A new school year is upon us, and nursing educators are, once again, facing a great deal of uncertainty due to the coronavirus pandemic. The highly transmissible Delta variant is a game changer. It is spreading faster and infecting a significantly younger and otherwise healthier population, putting enormous strain on our healthcare system.
Many in the healthcare field are feeling vulnerable, overwhelmed, and powerless. And those feelings are not limited to the doctors and nurses serving on the front line fighting this pandemic. It’s also impacting those of us in academia who are training the new recruits in this war on COVID – nurses.
Here are some tips prepare for whatever this new wave brings:
Expanding Role of Digital Communication in Education
This is the second full academic year impacted by COVID, but the environment is drastically different this time. Now is the time to embrace the lessons learned, experiences and best practices to proactively implement a smooth and effective year.
Lean on your institutional knowledge to offer students a seamless academic delivery, regardless of modality. Digital communication platforms and simulation programs were integral in daily instruction last year and will continue to serve an important role in maintaining a superior level of education for your students.
Prevent Classroom Interruptions
As nurses, we are trained to be prepared for any emergency, and COVID-19 is no exception. It requires the same degree of planning and precaution. However, in this situation, your ‘go bag’ should not include bandages and alcohol swabs, but, rather, the essentials needed to prevent interruptions in your students’ education.
Now is the time leverage the best practices established last year and use them to your advantage:
Have your digital tools ready should you need to cancel in-person classes. Nursing schools were able to overcome disruptions by using virtual simulation to teach core concepts and provide clinical experience. Beginning the year with these programs embedded into coursework on day one will ensure students feel comfortable in a virtual space long before its required.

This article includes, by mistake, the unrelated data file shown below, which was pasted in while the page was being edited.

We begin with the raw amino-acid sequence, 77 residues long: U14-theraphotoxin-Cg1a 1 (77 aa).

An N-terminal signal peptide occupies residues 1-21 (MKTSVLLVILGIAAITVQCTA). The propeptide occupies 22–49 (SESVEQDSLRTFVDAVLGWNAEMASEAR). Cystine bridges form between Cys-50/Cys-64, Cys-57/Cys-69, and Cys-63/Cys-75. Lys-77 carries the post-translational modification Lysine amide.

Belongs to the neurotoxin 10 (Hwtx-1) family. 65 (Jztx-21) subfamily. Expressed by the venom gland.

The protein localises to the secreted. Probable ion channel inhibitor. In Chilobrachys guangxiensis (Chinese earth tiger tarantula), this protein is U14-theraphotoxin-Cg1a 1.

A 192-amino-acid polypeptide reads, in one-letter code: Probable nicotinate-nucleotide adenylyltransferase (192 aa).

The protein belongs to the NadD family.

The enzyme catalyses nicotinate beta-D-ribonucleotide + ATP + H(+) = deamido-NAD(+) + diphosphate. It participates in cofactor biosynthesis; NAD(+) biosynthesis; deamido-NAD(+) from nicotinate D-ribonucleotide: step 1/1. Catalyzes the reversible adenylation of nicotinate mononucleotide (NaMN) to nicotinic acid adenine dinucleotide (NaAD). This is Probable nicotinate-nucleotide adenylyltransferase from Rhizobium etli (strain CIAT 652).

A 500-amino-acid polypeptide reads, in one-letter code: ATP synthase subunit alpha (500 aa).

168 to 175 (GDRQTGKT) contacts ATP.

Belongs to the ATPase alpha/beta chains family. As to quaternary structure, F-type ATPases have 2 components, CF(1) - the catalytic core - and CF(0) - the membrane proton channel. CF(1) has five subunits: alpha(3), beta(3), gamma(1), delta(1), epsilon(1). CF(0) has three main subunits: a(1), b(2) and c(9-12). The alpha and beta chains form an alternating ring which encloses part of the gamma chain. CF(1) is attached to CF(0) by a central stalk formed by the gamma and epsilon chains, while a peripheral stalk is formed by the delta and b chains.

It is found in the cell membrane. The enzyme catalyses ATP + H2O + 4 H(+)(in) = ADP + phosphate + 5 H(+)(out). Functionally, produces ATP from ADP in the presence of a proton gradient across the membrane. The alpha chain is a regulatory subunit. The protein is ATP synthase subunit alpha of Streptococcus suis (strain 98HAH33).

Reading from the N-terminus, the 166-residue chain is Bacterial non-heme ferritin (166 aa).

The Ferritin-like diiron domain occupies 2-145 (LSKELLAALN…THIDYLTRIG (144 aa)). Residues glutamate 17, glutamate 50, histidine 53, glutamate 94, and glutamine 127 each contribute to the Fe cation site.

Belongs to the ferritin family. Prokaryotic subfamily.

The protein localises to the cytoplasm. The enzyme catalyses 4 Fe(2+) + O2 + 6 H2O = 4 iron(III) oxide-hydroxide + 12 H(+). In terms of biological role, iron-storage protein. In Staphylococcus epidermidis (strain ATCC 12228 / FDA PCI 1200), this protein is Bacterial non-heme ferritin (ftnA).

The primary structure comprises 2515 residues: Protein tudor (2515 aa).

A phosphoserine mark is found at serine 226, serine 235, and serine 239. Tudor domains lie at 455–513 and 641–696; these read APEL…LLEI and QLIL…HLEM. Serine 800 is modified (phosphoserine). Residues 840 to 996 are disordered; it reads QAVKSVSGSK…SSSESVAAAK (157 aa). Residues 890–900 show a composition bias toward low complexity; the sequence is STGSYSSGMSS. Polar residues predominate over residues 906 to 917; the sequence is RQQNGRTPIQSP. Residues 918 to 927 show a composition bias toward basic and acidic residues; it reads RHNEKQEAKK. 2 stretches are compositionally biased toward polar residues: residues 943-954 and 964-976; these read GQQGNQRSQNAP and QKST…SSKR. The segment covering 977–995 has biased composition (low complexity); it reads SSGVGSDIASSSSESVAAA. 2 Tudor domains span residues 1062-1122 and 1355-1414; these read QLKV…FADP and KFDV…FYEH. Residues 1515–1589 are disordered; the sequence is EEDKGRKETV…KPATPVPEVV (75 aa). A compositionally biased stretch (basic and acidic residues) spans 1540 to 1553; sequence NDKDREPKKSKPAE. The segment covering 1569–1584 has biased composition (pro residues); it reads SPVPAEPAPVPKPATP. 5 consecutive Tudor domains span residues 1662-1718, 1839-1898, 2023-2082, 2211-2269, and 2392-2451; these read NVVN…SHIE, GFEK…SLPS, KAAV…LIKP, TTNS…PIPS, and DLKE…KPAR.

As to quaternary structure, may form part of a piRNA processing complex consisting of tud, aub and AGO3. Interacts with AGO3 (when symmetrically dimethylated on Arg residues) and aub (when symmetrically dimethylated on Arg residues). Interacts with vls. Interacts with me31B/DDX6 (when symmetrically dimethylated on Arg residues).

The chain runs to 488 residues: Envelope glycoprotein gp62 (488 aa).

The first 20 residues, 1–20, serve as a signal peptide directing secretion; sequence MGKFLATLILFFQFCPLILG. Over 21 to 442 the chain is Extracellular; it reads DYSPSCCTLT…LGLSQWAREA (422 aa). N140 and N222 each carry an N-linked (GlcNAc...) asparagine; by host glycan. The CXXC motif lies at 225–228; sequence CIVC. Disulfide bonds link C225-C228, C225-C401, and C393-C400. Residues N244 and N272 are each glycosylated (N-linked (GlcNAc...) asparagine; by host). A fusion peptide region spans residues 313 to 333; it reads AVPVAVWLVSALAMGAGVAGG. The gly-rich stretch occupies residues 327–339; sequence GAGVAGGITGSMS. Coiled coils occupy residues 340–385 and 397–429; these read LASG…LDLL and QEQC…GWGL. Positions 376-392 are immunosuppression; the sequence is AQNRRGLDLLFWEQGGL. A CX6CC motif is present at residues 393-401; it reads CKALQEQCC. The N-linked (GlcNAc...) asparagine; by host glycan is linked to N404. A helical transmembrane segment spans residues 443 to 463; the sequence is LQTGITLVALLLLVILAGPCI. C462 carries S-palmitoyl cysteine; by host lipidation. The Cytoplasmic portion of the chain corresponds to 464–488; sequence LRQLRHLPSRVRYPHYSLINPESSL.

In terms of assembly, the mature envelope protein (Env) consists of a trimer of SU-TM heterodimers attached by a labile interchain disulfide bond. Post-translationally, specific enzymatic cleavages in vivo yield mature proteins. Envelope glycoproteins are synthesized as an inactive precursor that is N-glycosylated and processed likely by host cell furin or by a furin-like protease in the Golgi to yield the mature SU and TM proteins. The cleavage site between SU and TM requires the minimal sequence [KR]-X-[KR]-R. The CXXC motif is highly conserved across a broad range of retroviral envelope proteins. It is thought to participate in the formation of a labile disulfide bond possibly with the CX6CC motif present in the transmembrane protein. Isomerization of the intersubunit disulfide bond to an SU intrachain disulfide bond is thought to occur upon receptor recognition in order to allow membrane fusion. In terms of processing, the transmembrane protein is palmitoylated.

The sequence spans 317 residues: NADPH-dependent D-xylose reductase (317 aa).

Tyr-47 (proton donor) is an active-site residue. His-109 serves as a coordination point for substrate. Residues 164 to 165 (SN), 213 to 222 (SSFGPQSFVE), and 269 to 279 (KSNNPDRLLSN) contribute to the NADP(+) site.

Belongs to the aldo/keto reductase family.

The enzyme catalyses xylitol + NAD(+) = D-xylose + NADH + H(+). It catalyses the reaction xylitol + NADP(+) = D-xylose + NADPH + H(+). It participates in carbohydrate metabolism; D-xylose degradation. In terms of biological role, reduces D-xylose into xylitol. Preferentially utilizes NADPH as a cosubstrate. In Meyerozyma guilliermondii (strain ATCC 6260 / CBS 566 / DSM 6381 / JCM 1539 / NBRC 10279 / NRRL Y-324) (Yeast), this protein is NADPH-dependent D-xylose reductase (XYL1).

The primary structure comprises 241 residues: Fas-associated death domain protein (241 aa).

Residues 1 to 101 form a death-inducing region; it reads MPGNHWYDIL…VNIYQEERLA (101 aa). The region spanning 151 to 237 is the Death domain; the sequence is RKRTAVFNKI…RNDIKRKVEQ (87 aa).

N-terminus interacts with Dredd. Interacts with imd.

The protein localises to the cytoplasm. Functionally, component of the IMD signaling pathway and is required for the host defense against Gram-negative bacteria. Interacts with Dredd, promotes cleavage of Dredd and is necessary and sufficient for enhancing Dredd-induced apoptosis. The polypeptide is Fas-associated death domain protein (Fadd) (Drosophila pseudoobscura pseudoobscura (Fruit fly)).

Align virtual courses and simulation activities with your curriculum. Take the time now to review what lessons are available and make sure they include relevant healthcare concepts and principles that map directly to your objectives.
Use simulation to draw relevant parallels with situations nurses are facing today. Students can develop skills in areas of particular importance during the pandemic such as prioritization of care and telehealth through virtual yet highly realistic simulated patient encounters.
Maintain meaningful experiences. Labs and clinicals may be suspended due to COVID-19, but students can still gain authentic experiences by using virtual simulation. They can also earn clinical credits, ensuring their graduation is not delayed.
Establish resources to keep students connected. Asynchronous learning can be a challenge for many students. Be sure to schedule time for them to come together and discuss what they’ve been learning.
Show your support. Change can be stressful. If your school switches to virtual learning, communicate often and use a wide range of platforms to connect – texting, phone calls, Zoom and email.
Let your students know that they are not alone. Encourage collaboration with Facebook groups, virtual study groups or Microsoft Teams chat streams where students can discuss coursework and reinforce lessons learned from simulation lessons.
Build your infrastructure. Make sure your institution has a plan in place should courses transition to remote delivery, especially for low-income or disadvantaged students. Consider researching free Wi-Fi programs in your area or asking your administration if there is a laptop loan program available for qualifying students.
On Tuesday, August 17 at 11 a.m. EDT, Sentinel U® will be hosting a webinar where I will be moderating a panel of leading nurse educators to explore the pandemic’s continued impact on instruction and how nursing simulation will continue to play an integral role this fall. Joining me for this important conversation will be Director of Simulation-Based Education at UCONN School of Nursing Valorie MacKenna, Ph.D., RN; Assistant Director of Clinical Nurse Educator Simulation at the University of Washington School of Nursing Simulation Center Keondra Rustan, Ph.D., RN, CHSE, CNE; and Director of Curriculum and Instruction at Arizona College of Nursing Amber Kool, DNP, RN.